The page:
HomeInvestigationsMoney Grows on Trees: Environmental Crime in Peru's Amazon
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Money Grows on Trees: Environmental Crime in Peru's Amazon

COCA / 2 JUN 2022 BY MARÍA FERNANDA RAMÍREZ EN

In 2010, Peru’s then-Minister of the Environment, Antonio Brack, said Peru aimed to halt deforestation in the Amazon by 2021. Today the country could not be further from reaching this goal. Peru is experiencing the highest levels of deforestation in the nation’s history, with a total of 203,272 hectares of forest lost in 2020, 37 percent more than in 2019. President Pedro Castillo has recognized the importance of mitigating environmental crime. In his first speech after being inaugurated in 2021, he said his administration will promote the protection of the Amazon and work to curb deforestation.

However, there is still no sign of a coherent policy capable of tackling environmental crime and the corruption that facilitates it, let alone any action. Part of this is due to the political chaos Peru has had in recent years. Waves of corruption scandals have tainted the highest echelons of government. In 2020, the country had three presidents in just one week. This political instability has sidelined efforts to counter the environmental crimes devastating the Peruvian Amazon, pushing it far down the haphazard list of government priorities. The pandemic, meanwhile, has made efforts to protect the Amazon even more difficult.

This report is the product of one year of open-source and field investigation – including desk-top research, telephone and face-to-face interviews with environmental experts, government officials, law enforcement, academics and others – in Peru. The information gathered has been used to develop a picture of how environmental crime works, including which actors are involved, and its overlap with legal economies and other criminal activities. The report also reviews what the Peruvian government is doing to curb deforestation and its drivers, and it concludes with some opportunities for intervention.

SEE ALSO: Coverage of Environmental Crime

Criminal structures in recent years have seized on environmental crime as a business opportunity, with high earning potential and low risk. Profits generated by environmental crime complement earnings from other criminal economies, such as drug trafficking, human trafficking and arms trafficking. Peru, which is among the ten most biodiverse countries in the world, provides ample opportunities for a range of environmental crimes. Its extensive rainforest is home to about 10 percent of Earth's flora species and thousands of animals, including exotic birds and jaguars. Additionally, the Peruvian Amazon is full of gold deposits.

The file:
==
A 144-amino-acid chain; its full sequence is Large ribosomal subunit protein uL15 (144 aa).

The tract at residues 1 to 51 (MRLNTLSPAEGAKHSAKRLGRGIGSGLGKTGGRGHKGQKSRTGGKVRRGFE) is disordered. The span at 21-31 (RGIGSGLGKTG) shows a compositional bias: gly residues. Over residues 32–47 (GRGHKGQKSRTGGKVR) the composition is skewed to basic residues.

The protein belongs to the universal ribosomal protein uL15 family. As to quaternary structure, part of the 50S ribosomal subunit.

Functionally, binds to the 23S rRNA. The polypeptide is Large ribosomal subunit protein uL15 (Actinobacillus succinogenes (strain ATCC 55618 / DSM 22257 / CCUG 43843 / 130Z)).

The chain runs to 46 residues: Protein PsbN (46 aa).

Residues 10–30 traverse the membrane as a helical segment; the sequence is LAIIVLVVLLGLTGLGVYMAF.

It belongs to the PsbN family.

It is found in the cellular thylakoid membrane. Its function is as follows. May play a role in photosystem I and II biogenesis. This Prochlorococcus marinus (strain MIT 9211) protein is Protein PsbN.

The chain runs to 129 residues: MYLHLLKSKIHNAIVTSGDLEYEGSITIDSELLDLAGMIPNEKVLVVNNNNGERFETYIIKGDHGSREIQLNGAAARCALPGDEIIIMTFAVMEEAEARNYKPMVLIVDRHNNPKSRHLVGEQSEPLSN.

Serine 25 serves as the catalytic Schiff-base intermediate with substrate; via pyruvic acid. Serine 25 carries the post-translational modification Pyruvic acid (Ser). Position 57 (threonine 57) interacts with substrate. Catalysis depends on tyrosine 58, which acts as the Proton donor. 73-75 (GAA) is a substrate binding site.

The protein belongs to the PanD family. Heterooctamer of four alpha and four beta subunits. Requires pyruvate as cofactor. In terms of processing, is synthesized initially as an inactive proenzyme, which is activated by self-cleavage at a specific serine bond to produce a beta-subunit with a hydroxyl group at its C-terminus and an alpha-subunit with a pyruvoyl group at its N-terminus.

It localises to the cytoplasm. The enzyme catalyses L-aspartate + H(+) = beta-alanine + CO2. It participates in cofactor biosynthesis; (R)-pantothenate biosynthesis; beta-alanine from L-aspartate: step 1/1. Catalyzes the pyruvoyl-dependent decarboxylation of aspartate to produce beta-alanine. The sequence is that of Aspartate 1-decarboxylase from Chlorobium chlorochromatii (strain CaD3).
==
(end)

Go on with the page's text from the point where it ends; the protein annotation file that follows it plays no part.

Products derived from illegal mining, timber trafficking and wildlife trafficking in Peru have flooded both national and international markets. Most environmental crime activities are carried out across the departments of Loreto, Amazonas and San Martín in the north of the country; Ucayali in the center; and Madre de Dios in the southeast bordering Brazil, as well as in another ten departments in the Amazon region. Some of these activities have grown due to the spread of other criminal activities, most notably coca production. But much of the destruction of the Peruvian Amazon can be traced to how successive governments have prioritized large agricultural development over the protection of the environment. Widespread, systematic corruption fuels both the legal and illegal businesses that are destroying the region’s biosphere. 

SEE ALSO: Timber Mafias - Preying on Latin America's Forests

The principal actors behind environmental crime in the Peruvian Amazon can be broken down into three categories. At the top of the ladder are legal actors, such as corrupt state authorities or legally registered companies, that facilitate environmental crimes. Below them are various types of small and large entrepreneurial criminal networks that help finance and orchestrate these crimes. At the bottom rung sits a labor force that performs low-level tasks, such as cutting down trees, sifting for gold or poaching animals. All of these actors share the blame, but some should be higher priority targets for the government than others, particularly those at the top who destroy large swaths of the Amazon.

President Castillo faces a daunting task: mitigating environmental crime and curbing record levels of deforestation – all within the context of the economic crisis brought on by the pandemic and the political chaos Peru has experienced in recent years. In the short- and medium-term, the government must target the corruption greasing the wheels of environmental crimes in the Peruvian Amazon. In the long term, it has to make the hard choice of prioritizing the defense of the Amazon with adequate regulatory measures and careful consideration of how to protect the environment while promoting economic development.

*InSight Crime has partnered with the Igarapé Institute – an independent think tank headquartered in Brazil, that focuses on emerging development, security and climate issues – to trace the environmental crimes and criminal actors driving deforestation in Peru's Amazon. See the entire six-part series here.

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